As we discussed in the first article in this series, customer journeys have become increasingly complex. This can make it challenging for brands to know precisely how customers interact with their organizations before they decide to make a purchase. The models we already discussed dealt with single-touch attributions — the model only attributed the income and ROI generated from a new customer to a single point on the buyer’s cycle. With customers hitting so many touch points before making a purchase, however, the inefficiency of these systems versus a multi-touch attribution model is clear.
Knowing which awareness models bring in the best quality leads, as we learn from the first-touch attribution model, is helpful. Similarly, knowing the end-of-funnel strategies that encourage those conversions will hep, but you will still not get the full picture. You don’t know where people were nurtured and what convinced them to end up engaging them with the brand in the first place. You will not give enough credit to the top-of-funnel activities.
Multi-touch attribution models can help brands to better document the entire customer journey. They are designed to better articulate how customers found the brand, moved through the customer journey, and ended up making a purchase. These models are designed to document which type of touches customers interacted with throughout the organization as they moved closer to conversion.
Keep in mind that no attribution model will be perfect, including multi-touch attribution, and that they instead focus on providing an average value of how the different types of marketing strategies perform. To help you make the best decision for your group, here are a few of the most popular multi-touch attribution models that you can adopt for your organization.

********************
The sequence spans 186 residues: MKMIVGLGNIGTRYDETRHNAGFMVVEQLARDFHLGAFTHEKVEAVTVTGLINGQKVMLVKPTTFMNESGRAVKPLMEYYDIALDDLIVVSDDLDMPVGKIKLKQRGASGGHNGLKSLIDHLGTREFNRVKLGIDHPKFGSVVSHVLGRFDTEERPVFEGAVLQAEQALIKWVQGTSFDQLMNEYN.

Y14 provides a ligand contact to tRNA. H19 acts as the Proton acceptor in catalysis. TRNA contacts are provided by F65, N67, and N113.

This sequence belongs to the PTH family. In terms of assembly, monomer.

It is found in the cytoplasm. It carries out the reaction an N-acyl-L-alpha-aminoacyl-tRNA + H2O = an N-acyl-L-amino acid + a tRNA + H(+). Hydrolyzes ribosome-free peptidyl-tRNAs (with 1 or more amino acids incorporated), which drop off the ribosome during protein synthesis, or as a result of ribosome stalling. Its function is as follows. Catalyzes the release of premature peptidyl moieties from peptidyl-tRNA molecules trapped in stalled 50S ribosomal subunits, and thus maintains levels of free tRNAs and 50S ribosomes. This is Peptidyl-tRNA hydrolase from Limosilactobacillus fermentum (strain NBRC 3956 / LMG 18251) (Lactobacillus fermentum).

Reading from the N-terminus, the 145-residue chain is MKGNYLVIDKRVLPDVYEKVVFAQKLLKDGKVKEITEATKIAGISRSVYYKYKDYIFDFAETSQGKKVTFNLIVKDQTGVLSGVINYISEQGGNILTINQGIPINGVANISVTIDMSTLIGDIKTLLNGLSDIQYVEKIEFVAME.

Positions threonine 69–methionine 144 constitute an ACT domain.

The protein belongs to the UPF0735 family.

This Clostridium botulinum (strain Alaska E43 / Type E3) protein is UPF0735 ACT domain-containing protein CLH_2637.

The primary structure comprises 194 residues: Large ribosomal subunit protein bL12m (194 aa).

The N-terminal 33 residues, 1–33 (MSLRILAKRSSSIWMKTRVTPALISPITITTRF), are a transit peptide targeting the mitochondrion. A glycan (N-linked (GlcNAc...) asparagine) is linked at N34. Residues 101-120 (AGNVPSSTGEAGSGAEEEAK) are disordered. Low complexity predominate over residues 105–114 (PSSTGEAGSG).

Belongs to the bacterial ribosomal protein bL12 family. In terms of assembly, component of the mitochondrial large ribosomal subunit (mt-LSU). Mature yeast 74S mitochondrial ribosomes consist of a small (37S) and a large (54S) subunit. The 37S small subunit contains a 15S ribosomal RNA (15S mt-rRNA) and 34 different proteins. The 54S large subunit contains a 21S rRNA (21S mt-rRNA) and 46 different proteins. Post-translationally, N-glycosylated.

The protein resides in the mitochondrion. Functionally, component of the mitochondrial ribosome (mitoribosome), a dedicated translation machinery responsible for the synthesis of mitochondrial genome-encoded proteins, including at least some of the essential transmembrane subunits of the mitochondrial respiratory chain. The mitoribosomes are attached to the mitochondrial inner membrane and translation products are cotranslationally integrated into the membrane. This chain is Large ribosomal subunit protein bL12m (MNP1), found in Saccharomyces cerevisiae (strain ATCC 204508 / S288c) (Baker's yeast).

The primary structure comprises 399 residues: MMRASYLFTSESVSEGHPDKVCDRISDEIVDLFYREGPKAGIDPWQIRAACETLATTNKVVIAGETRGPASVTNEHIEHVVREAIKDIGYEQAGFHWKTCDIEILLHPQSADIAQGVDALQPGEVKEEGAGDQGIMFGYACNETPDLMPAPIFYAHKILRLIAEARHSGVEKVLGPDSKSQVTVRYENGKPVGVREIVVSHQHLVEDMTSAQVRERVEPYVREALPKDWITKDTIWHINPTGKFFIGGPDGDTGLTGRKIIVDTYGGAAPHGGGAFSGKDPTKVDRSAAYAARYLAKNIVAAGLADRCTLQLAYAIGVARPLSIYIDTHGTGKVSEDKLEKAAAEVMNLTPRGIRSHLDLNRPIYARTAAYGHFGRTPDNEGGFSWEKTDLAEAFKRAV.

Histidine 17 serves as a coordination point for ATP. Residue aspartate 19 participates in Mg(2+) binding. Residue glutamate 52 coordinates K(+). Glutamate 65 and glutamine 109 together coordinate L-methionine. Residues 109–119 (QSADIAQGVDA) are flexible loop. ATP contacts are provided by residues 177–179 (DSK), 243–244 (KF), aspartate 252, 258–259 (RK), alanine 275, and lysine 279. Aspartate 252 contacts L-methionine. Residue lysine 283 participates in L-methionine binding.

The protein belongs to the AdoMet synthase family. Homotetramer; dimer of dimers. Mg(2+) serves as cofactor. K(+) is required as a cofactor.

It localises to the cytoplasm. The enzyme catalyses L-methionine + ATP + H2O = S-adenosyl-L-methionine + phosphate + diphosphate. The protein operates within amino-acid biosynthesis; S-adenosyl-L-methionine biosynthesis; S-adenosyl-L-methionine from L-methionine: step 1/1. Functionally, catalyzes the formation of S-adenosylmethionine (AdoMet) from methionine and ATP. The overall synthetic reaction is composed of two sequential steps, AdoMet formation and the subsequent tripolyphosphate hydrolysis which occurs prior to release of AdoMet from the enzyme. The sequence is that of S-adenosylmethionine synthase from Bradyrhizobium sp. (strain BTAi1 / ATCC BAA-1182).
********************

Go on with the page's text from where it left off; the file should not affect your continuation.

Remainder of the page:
A linear attribution model divides the credit for a particular conversion evenly across all of the customer’s touch points. If a customer found a brand through organic search and signed up for an email list, followed an email link to engage again, clicked on PPC when product searching and then made a purchase, the organic search, email marketing, and PPC would all receive an equal division of revenue from the conversion that resulted from this lead.
This model can benefit many brands because they will find it easier to understand all the checkpoints that should receive credit for finding and nurturing the lead. This will help them develop strategies moving forward.
On the other hand, this model does fall short in its ability to clearly demonstrate which strategies and promotions had more of an impact than others. For example, if your email campaign does little to generate conversions but does get clicked on by existing leads, then it will receive the same amount of credit as another strategy that had better success persuading leads to make a purchase. When used in conjunction with first- or last-touch attribution models, however, brands will come away with a good idea of their customer journeys and the strategies that give them the most success.